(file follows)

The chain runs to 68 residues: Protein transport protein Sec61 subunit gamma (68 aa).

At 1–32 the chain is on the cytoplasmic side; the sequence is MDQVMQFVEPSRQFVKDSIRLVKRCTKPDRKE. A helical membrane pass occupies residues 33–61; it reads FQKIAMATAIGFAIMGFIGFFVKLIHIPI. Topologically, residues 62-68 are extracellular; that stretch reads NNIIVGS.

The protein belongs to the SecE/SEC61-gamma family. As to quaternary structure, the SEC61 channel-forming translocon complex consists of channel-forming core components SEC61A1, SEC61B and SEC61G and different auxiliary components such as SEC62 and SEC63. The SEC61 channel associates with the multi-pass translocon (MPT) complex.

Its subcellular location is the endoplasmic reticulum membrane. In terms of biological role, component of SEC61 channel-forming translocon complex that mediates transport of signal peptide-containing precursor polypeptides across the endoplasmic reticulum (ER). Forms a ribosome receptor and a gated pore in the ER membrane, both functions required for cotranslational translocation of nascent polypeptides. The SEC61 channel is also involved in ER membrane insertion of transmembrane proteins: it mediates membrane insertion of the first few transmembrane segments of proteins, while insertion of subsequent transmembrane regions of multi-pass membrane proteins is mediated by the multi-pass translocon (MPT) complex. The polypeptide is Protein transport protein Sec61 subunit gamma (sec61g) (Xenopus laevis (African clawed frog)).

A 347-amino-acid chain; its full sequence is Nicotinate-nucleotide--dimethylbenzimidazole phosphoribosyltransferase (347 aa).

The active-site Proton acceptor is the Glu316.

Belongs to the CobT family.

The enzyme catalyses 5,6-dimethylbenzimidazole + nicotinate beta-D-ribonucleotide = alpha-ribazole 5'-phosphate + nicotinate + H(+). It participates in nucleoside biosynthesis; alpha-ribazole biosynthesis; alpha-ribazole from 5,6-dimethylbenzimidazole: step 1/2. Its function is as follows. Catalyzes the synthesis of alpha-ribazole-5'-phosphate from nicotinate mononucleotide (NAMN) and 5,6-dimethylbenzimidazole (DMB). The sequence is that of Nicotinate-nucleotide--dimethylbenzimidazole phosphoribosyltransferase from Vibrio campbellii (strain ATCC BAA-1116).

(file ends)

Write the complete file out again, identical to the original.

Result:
The chain runs to 68 residues: Protein transport protein Sec61 subunit gamma (68 aa).

At 1–32 the chain is on the cytoplasmic side; the sequence is MDQVMQFVEPSRQFVKDSIRLVKRCTKPDRKE. A helical membrane pass occupies residues 33–61; it reads FQKIAMATAIGFAIMGFIGFFVKLIHIPI. Topologically, residues 62-68 are extracellular; that stretch reads NNIIVGS.

The protein belongs to the SecE/SEC61-gamma family. As to quaternary structure, the SEC61 channel-forming translocon complex consists of channel-forming core components SEC61A1, SEC61B and SEC61G and different auxiliary components such as SEC62 and SEC63. The SEC61 channel associates with the multi-pass translocon (MPT) complex.

Its subcellular location is the endoplasmic reticulum membrane. In terms of biological role, component of SEC61 channel-forming translocon complex that mediates transport of signal peptide-containing precursor polypeptides across the endoplasmic reticulum (ER). Forms a ribosome receptor and a gated pore in the ER membrane, both functions required for cotranslational translocation of nascent polypeptides. The SEC61 channel is also involved in ER membrane insertion of transmembrane proteins: it mediates membrane insertion of the first few transmembrane segments of proteins, while insertion of subsequent transmembrane regions of multi-pass membrane proteins is mediated by the multi-pass translocon (MPT) complex. The polypeptide is Protein transport protein Sec61 subunit gamma (sec61g) (Xenopus laevis (African clawed frog)).

A 347-amino-acid chain; its full sequence is Nicotinate-nucleotide--dimethylbenzimidazole phosphoribosyltransferase (347 aa).

The active-site Proton acceptor is the Glu316.

Belongs to the CobT family.

The enzyme catalyses 5,6-dimethylbenzimidazole + nicotinate beta-D-ribonucleotide = alpha-ribazole 5'-phosphate + nicotinate + H(+). It participates in nucleoside biosynthesis; alpha-ribazole biosynthesis; alpha-ribazole from 5,6-dimethylbenzimidazole: step 1/2. Its function is as follows. Catalyzes the synthesis of alpha-ribazole-5'-phosphate from nicotinate mononucleotide (NAMN) and 5,6-dimethylbenzimidazole (DMB). The sequence is that of Nicotinate-nucleotide--dimethylbenzimidazole phosphoribosyltransferase from Vibrio campbellii (strain ATCC BAA-1116).